Valiant-based cars, including the Dodge Dart; Chrysler Valiant Charger and Pacer; and Plymouth Duster, Scamp, and Barracuda.
Valiant: Plymouth, Dodge, and Chrysler Cars Around the World
In its first year, the sporty Valiant took first through seventh place in NASCAR’s compact car races and won the Mobil Fuel Economy Challenge.
The Plymouth Duster and Valiant Charger had hot performance, but the Plymouth Valiant and Dodge Dart never lost their reputation for rock-solid engines. (The Valiant was the basis of the Dodge Dart, early Plymouth Barracudas, and the Australian Pacer — economy and racing cars, panel vans and coupes.)
“Darts and Valiants were the Energizer bunnies of compact cars, and many are still on the roads, their reputation for longevity intact.” — The New York Times
Valiant history (and Dart, Duster, etc.)
The Valiant was launched in 1959. European in feel, with its high-revving engine and torsion-bar suspension, it had an alternator — a Chrysler first for standard production cars. The last Plymouth Valiant was produced in 1976; the Chrysler Valiant continued in Australia through 1980. In South America, the car stayed until 1982. (See launch notes from Chrysler’s executives and styling leader, and from the engineering project leader.)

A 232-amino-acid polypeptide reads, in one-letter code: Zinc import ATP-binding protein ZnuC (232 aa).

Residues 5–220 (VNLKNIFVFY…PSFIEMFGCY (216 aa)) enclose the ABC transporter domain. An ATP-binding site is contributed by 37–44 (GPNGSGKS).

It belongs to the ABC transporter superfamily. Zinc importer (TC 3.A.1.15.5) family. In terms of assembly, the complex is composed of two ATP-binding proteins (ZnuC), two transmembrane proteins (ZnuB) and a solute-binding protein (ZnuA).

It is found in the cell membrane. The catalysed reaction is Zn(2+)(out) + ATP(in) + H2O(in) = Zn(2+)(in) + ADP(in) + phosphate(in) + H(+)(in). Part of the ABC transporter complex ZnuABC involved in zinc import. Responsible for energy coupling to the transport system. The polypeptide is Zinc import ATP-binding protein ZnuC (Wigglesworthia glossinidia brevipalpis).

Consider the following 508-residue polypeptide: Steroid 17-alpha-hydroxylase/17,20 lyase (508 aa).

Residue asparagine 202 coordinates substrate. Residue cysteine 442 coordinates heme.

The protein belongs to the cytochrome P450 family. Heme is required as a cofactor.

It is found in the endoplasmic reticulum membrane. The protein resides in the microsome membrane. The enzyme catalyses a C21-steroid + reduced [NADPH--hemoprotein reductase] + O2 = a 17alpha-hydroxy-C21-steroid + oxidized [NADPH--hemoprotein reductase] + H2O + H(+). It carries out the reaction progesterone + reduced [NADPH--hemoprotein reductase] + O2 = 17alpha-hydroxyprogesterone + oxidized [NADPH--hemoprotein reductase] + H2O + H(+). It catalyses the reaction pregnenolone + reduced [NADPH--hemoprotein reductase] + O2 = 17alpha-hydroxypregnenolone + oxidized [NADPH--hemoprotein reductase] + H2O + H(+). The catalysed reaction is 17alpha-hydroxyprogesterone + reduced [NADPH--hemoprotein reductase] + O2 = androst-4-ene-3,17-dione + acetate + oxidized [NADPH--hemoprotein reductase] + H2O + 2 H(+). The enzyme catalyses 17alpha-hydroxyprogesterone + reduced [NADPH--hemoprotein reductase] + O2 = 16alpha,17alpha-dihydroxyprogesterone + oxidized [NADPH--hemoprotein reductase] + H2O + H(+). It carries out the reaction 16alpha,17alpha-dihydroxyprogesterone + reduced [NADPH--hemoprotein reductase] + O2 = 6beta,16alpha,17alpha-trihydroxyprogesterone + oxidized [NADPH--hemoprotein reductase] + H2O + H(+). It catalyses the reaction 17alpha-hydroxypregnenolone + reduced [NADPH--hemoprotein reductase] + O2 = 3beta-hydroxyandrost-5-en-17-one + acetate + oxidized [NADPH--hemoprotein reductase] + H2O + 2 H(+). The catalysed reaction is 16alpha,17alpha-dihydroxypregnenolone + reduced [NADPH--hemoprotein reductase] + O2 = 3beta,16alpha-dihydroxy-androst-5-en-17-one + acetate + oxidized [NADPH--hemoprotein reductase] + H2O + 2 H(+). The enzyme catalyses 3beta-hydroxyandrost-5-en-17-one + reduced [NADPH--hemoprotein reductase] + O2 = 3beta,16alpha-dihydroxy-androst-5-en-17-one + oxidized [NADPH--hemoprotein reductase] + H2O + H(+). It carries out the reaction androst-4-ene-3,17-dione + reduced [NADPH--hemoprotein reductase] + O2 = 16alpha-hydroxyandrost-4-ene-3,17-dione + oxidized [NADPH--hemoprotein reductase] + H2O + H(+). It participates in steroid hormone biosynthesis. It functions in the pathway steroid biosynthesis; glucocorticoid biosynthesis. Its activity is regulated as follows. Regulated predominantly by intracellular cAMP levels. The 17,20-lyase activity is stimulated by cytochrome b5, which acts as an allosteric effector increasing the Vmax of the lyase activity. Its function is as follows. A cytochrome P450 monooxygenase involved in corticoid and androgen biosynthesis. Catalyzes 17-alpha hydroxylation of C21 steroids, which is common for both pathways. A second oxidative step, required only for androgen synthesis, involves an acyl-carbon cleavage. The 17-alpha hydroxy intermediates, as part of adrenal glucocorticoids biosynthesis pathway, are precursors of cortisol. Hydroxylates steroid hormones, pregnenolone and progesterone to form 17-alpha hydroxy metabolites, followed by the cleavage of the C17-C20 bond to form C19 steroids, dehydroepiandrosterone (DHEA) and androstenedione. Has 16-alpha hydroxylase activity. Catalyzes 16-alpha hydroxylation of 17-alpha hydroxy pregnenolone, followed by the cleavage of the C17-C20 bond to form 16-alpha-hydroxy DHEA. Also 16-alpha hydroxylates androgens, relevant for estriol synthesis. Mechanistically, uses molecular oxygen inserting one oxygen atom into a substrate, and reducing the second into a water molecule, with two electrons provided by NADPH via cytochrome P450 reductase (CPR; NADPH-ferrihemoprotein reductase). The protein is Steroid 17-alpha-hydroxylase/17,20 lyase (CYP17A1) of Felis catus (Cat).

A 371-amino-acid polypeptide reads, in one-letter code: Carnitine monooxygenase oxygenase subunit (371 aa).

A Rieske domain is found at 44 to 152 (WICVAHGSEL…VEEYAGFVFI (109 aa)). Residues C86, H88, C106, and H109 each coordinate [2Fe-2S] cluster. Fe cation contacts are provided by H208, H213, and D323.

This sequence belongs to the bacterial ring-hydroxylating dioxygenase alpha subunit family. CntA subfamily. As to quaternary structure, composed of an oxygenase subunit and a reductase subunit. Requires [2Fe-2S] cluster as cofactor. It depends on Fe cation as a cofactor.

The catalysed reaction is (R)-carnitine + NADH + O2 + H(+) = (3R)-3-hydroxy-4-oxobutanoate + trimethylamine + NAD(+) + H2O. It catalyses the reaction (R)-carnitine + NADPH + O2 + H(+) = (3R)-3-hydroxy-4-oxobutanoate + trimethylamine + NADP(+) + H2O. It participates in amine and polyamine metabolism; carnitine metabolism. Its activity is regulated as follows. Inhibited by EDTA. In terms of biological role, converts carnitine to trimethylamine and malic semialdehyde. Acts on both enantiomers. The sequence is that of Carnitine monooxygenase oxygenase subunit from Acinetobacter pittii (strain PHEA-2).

“Rarely has a car with so little sex appeal been so popular for so long.” — Author Known
Valiant performance and racing cars
High-performance Plymouth Valiants included the early Hyper-Paks and Lotus racing Valiant, big-block-eating 340s, the 383 Dodge Dart GTS, 440-powered Dodge Dart GSS, supercharged 1972 Gran Spaulding Dodge Demons, and Hurst-prepared 426 Dodge Darts. Owners of the entry-level cars can upgrade their slant six engines.
In 1976, the Valiant-derived Plymouth Duster and Dodge Dart Sport were the fastest four-passenger cars in America, with a top speed of 121.8 mph (2.7 mph behind the Corvette). Australia’s Valiant Charger and Pacer set records and won car races in New Zealand. The Plymouth Feather Duster achieved a 36 mpg rating.
Sean Renteria took a supercharged 1965 Valiant up to 209 mph in 6.63 seconds in 2007, setting a new world record quarter-mile time.
Australia, Europe, South America
The most impressive Valiants were made in Australia, where a Hemi-head six-cylinder engine, fed by Weber carburetors, set a speed record which (arguably) still holds. Chrysler Valiant Chargers became New Zealand's most successful racing car.
“The Swedish Valiant had a very good reputation for reliability, they said that it was so good even a cop couldn't break it.” — Mattias Johansson
Plymouth - Chrysler Valiant and other A-body cars
“The Dart and Valiant ran forever, and they should never have been dropped.” — Lee Iacocca
The Valiant and its siblings would change their shape and options, but their reliability would remain. See...
valiant.org was first set up in 1998, the continuation of a site started in 1994.